Convective Meteorology (Mesoscale Dynamics)

Machine-intelligent Prediction of Damaging Straight-line Storm Winds

Ryan Lagerquist

School of Meteorology

08 April 2016, 3:00 PM

National Weather Center, Room 5600
120 David L. Boren Blvd.
University of Oklahoma
Norman, OK

In the United States alone, thunderstorms cause over 100 deaths and 10 billion USD of insured damages per year. Many of these losses are caused by straight-line (non-tornadic) winds. Storm-scale winds are non-linearly related to many meteorological variables and are not adequately predicted by numerical models, which has motivated the use of machine learning (ML) for this problem.

We have developed a suite of ML models to predict the occurrence of damaging straight-line winds (> 50 kt), on a storm-by-storm basis, at lead times up to 60 minutes. These models use three types of input data: archived radar grids from the Multi-year Reanalysis for Remotely Sensed Storms (MYRORSS), proxy soundings from the Rapid Refresh (RAP) model, and surface wind observations from both weather stations and Storm Prediction Center (SPC) reports.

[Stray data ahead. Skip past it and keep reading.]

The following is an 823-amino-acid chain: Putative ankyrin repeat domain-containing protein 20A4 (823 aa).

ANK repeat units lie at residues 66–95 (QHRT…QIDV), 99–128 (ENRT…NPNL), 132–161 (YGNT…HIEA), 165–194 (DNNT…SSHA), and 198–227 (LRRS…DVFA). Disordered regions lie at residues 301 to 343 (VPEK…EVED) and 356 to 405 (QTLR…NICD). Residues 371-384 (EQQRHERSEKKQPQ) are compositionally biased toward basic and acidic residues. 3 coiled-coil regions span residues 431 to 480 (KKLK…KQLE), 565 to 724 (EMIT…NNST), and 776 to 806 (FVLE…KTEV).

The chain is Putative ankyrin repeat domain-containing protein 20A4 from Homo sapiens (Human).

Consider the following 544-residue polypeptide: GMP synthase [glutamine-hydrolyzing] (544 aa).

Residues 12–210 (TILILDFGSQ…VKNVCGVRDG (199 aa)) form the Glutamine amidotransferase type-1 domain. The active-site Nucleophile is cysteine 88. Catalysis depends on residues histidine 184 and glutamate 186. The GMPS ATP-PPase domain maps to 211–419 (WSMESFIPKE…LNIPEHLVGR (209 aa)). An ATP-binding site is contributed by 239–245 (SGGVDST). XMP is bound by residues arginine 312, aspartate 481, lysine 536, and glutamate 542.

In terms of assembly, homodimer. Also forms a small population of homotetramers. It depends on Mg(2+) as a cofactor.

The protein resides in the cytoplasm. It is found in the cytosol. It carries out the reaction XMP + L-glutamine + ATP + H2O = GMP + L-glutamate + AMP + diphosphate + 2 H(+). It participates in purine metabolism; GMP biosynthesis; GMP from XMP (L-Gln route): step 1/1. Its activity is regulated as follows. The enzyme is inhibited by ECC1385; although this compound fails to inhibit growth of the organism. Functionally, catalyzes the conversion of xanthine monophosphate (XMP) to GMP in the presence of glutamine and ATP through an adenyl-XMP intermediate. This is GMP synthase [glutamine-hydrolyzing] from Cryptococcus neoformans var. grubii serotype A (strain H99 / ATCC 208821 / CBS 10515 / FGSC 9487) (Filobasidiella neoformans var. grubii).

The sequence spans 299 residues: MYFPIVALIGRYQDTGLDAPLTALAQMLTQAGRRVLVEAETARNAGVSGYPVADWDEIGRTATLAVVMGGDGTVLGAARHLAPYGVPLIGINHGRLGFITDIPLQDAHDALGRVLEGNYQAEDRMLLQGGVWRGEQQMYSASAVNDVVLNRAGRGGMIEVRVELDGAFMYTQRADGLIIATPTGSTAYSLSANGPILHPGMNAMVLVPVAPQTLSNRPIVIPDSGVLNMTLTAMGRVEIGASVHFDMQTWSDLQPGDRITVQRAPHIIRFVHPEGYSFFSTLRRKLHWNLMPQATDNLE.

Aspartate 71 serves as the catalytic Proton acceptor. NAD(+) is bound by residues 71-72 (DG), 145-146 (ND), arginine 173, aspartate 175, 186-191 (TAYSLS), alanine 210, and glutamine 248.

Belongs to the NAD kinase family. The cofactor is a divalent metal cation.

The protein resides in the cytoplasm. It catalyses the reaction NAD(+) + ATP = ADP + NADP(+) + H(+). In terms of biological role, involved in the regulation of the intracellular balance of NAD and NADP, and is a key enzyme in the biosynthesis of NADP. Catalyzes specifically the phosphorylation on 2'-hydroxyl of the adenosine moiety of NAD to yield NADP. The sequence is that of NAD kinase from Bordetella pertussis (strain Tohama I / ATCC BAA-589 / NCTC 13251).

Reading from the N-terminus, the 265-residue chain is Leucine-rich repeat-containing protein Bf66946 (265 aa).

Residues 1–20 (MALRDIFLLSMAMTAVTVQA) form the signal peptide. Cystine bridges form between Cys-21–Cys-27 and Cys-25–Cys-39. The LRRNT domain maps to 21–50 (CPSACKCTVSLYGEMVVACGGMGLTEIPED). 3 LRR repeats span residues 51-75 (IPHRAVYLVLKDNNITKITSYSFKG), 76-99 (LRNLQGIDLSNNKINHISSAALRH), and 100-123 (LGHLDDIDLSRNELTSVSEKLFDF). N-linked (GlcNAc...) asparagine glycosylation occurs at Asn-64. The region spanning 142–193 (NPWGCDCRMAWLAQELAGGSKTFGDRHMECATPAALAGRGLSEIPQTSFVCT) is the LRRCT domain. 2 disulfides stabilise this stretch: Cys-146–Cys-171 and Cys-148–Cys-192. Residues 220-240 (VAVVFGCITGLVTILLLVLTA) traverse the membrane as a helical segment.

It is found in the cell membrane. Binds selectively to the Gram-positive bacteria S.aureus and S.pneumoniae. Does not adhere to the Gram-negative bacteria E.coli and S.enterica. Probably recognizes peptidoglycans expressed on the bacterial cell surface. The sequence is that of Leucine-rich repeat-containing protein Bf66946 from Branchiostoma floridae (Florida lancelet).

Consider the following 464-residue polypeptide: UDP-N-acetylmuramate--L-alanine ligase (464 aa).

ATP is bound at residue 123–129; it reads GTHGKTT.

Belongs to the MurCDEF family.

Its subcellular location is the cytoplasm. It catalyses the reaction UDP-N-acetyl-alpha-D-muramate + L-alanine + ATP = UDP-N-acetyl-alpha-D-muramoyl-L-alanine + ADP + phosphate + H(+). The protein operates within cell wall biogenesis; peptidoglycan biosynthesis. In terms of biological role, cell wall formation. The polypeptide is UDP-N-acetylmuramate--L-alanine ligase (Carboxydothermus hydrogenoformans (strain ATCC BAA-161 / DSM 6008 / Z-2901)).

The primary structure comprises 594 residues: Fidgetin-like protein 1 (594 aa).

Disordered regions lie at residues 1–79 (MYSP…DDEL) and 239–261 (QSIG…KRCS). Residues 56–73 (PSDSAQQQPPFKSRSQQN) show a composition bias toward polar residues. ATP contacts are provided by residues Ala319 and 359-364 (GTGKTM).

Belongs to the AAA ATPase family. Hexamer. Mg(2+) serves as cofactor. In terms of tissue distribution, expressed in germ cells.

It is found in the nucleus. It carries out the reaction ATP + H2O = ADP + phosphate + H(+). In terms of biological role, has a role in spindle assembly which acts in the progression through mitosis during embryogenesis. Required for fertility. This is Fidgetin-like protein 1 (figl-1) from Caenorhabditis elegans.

The first processing step is identifying and tracking storm cells from the MYRORSS data. Then wind observations are linked to nearby storm cells. Then four types of features are calculated for each storm cell: statistics on radar fields inside the storm cell; properties of the storm-cell shape; basic storm information (e.g., velocity and area); and sounding parameters from the RAP data. ML models (mainly random forests and gradient-boosted regression trees) are trained on these features to predict damaging winds. Finally, two methods (J-measure ranking and sequential forward selection) are used to rank the most important features, which helps provide physical insight into how the ML models are working.

Convective Meteorology (Mesoscale Dynamics) Seminar Series website